Thursday, October 22, 2009

Britain a democracy? You're having a laugh


This article of mine appears in the Morning Star.

For all the parties' talk of 'choice', there seems to be precious little of it about when it comes to selling off our public assets.

Do you remember the days when political commentators in Britain used to sneer that US "democracy" merely meant the choice between two identical pro-big business parties?

That was when there were genuine differences between Labour, Conservatives and the Liberals on a variety of key issues. But those days are long gone.

The reality is that the Britain of 2009 is to all intents and purposes a one-party state.

Labour, the Conservatives and the Lib Dems are merely wings of the "Capital party" - the same Capital party which has governed Britain since 1979.

In 1997 capital decided it needed to change the faces at the top of the ruling junta as they'd got a bit stale, so we got "new" Labour and grinning Tony instead of the old Tories and the grey-haired John Major.

Now capital has decided that in order to keep up the charade that we live in a democracy it's time for another cosmetic regime change and so the "new" Tories, with Dave "Tony Blair mark II" Cameron, will be wheeled back in. Change we can believe in. Not.

Anyone who doubts the thesis should consider the recent pronouncements our three main parties have been making about privatisation.

Two weeks ago Prime Minister Gordon Brown - the man who wants you to think he's a social democrat - announced a fire sale of publicly owned assets including the Tote, the Dartford Crossing, the Channel Tunnel Rail Link, the student loan book and the Royal Mint.

The Tory reaction was not to criticise Brown over the principle of selling off state assets but to claim that the measures would "do little to solve the problems" of alleged government overspending.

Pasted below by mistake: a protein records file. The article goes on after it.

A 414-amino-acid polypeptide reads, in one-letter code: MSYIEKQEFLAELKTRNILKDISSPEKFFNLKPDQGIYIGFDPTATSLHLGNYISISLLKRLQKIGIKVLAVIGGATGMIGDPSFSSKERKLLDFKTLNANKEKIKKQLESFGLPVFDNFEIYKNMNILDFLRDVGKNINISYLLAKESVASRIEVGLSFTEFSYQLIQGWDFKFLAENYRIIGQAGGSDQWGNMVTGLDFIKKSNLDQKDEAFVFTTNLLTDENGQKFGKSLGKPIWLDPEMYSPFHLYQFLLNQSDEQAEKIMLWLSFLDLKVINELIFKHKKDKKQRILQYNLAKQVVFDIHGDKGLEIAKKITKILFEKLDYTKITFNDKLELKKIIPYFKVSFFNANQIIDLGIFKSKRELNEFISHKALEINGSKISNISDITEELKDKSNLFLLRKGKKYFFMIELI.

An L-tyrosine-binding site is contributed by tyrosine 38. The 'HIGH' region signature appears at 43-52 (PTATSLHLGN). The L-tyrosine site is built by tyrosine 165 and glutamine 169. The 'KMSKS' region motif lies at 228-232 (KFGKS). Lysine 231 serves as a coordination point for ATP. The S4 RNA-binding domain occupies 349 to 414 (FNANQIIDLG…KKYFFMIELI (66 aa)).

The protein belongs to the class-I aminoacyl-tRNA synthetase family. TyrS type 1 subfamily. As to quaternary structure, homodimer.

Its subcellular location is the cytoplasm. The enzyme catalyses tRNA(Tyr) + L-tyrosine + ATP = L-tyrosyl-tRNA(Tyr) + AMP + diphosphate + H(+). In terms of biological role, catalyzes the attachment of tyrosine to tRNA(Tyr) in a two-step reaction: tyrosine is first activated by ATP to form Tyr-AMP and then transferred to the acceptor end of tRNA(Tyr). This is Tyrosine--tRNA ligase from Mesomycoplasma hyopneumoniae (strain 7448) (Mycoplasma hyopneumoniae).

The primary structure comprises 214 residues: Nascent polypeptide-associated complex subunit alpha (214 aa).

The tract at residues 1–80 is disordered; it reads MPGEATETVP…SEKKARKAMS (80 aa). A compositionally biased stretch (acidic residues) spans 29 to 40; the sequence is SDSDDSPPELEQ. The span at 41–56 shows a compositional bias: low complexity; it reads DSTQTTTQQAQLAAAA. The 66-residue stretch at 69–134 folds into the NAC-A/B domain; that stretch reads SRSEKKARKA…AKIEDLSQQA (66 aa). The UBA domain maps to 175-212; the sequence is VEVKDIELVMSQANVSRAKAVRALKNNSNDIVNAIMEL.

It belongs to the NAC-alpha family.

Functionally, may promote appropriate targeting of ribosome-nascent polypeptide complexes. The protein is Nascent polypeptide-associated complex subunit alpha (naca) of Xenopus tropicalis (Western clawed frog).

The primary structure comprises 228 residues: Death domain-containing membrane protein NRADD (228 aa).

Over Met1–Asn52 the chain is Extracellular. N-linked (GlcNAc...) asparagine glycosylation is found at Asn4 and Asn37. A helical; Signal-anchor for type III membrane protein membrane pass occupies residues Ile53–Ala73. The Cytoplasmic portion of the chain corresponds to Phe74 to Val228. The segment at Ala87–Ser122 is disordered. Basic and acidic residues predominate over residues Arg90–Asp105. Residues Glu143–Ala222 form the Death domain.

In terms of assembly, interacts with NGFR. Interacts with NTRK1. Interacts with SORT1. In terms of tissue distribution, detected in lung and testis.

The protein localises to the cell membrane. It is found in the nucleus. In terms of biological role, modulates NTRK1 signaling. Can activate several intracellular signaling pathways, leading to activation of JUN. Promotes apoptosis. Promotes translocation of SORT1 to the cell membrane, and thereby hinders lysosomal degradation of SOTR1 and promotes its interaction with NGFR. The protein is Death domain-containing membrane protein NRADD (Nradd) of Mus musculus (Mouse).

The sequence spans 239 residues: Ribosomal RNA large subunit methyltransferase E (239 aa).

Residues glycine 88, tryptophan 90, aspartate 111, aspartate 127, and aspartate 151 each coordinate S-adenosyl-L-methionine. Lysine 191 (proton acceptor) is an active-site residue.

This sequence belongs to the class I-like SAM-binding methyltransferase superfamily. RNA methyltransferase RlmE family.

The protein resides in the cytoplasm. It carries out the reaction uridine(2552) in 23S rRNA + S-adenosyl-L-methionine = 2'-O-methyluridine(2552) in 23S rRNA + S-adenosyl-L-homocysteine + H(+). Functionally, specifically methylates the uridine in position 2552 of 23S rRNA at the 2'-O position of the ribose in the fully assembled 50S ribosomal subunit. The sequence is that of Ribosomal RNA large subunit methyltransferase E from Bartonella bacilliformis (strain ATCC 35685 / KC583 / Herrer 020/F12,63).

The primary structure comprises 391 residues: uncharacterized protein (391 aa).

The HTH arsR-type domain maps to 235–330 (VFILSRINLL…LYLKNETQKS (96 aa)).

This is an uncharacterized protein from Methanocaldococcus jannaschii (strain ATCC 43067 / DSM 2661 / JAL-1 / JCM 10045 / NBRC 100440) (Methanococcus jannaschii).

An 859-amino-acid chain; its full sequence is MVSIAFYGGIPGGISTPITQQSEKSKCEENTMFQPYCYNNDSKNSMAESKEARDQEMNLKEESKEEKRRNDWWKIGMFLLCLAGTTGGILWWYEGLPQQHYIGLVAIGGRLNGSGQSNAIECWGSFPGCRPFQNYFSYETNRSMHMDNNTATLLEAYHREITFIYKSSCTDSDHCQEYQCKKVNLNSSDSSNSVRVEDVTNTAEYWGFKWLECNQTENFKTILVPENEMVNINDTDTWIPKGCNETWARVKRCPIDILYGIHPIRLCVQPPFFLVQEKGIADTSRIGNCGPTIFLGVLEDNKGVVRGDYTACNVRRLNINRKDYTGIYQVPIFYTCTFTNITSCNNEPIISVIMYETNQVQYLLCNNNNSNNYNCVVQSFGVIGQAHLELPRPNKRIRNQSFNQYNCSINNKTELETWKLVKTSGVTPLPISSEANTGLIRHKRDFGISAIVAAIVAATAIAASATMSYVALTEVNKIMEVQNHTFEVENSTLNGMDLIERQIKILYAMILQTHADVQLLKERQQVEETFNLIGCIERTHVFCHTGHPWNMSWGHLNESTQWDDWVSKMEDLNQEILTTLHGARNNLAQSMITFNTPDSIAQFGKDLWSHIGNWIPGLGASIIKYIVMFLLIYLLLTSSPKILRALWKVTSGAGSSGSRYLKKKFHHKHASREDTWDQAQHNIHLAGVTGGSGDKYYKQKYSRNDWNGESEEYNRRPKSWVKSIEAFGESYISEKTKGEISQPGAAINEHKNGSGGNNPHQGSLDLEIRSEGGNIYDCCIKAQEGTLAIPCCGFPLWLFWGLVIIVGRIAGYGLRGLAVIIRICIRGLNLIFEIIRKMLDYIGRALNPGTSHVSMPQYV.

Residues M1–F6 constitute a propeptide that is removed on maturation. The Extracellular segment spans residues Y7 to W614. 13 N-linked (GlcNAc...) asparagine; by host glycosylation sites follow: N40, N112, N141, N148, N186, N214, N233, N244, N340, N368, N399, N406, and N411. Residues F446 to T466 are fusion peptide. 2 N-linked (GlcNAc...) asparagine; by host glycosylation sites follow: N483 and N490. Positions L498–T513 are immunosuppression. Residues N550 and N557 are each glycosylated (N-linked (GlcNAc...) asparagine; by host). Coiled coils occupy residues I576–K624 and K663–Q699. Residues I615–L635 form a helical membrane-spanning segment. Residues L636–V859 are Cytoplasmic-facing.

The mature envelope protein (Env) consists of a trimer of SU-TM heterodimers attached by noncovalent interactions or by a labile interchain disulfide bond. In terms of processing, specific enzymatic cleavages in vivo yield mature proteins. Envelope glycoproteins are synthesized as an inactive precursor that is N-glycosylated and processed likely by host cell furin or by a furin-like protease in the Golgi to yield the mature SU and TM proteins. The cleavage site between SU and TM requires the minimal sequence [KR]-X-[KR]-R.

"Given the state the country is in, it is probably necessary but it is no substitute for a long-term plan to get the country to live within its means," a party spokesman said.

The Tories then announced further privatisation of their own, with uber neocon shadow defence secretary Liam Fox telling the BBC's Andrew Marr at the weekend that the Met Office - in public ownership since its establishment in 1854 - may be flogged off too.

And we know that serial privatiser Ken Clarke is simply itching to privatise the Post Office if his party gets into power.

The Lib Dems, like the Tories, have no problem with Brown's fire sale in principle. Their quibble is with the timing.

"Given the state of the public finances, asset sales, at least in principle, make sense," said deputy leader Vince Cable. "However as we saw with the sale of the defence technology company QinetiQ, this government does not have a good track record in getting the taxpayer a good price from asset sales."

If the Lib Dems do have a share of power after the next election, then even our motorways and major trunk roads may be owned by the private sector, judging by the enthusiastic reaction Cable gave to a recent plan by investment bankers NM Rothschild calling for the government to sell off roads overseen by the Highways Agency.